There is a lot of focus these days on the importance of good mental health, and it’s long overdue. As evidenced in movies like Ordinary People, when people had mental problems or suffered in a dysfunctional family, it was a deep shame that many would hide. Thankfully times are changing, the stigma is hopefully disappearing, and now Parade takes a look at some of the best films that dealt with mental illness, depression, and the importance of good mental health head-on.
The aforementioned Ordinary People is on this list, and it was an emotional look at a dysfunctional family and how a troubled young man is saved in therapy. Parade calls the film “a turning point for the portrayal of psychotherapy in film” that tackles “tough topics like PTSD and survivor’s guilt.” It was Robert Redford’s directing debut, and it also won for Best Picture in 1981.
A Pixar film makes the list, Inside Out, and Parade says it might be Pixar’s “most relentless tearjerker to date.” The bottom line of the film is “sadness and pain are an essential part of living a full life,” and the movie captures this “with more nuance and grace than most action prestige dramas aimed solely at grownups.”
One of the most haunting films about mental illness is One Flew Over the Cuckoo’s Nest, which is one of the only films in history that won all five big categories at the Academy Awards: Best Picture, Actor, Actress, Screenplay, and Director. “It’s lost none of its edge four decades later,” Parade writes, and besides taking a realistic look at mental illness, “it’s an exploration of freedom, control, and the human mind.”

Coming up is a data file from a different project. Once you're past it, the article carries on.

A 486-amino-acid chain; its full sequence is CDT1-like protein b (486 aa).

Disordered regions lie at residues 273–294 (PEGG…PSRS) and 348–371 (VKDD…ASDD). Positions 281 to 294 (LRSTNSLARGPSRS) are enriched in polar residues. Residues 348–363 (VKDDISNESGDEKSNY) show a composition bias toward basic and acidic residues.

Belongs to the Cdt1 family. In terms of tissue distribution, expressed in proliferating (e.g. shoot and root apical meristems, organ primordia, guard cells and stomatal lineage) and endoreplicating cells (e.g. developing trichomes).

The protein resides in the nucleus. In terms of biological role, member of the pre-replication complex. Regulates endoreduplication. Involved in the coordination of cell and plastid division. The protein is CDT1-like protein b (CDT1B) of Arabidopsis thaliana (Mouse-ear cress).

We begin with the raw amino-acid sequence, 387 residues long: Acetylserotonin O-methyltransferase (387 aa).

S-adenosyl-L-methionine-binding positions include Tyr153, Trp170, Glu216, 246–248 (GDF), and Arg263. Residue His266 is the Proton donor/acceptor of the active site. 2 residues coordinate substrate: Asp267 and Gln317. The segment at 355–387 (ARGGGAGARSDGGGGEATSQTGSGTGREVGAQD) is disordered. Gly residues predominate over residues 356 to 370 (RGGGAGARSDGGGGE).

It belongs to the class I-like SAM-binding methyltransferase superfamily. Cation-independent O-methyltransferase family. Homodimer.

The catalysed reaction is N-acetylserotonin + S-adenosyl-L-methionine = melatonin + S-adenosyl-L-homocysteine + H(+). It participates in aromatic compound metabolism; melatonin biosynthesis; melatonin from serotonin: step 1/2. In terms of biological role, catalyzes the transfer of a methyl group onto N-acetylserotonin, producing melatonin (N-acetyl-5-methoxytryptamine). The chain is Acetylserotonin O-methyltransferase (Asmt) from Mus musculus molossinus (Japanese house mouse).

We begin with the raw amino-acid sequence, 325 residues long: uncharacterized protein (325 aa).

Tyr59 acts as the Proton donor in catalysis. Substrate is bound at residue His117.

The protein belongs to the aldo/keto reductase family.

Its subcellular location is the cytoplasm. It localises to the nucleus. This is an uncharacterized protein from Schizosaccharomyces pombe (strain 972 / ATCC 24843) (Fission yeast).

Also on the list is Silver Linings Playbook, the off-kilter romance where Bradley Cooper plays a bipolar young man with OCD, What’s Eating Gilbert Grape, which bravely tackled autism and eating disorders, and A Beautiful Mind, which swept the Academy Awards and won Russell Crowe a much deserved Academy Award for playing a man struggling with schizophrenia.
One of the oddest movies on the list turns out to be Fight Club, which like Split got criticized for how it showcased split personalities and DID (or dissociative identity disorder), but Parade was fascinated by how the main character, Tyler Durden, created an alter ego as his “coping mechanism.”
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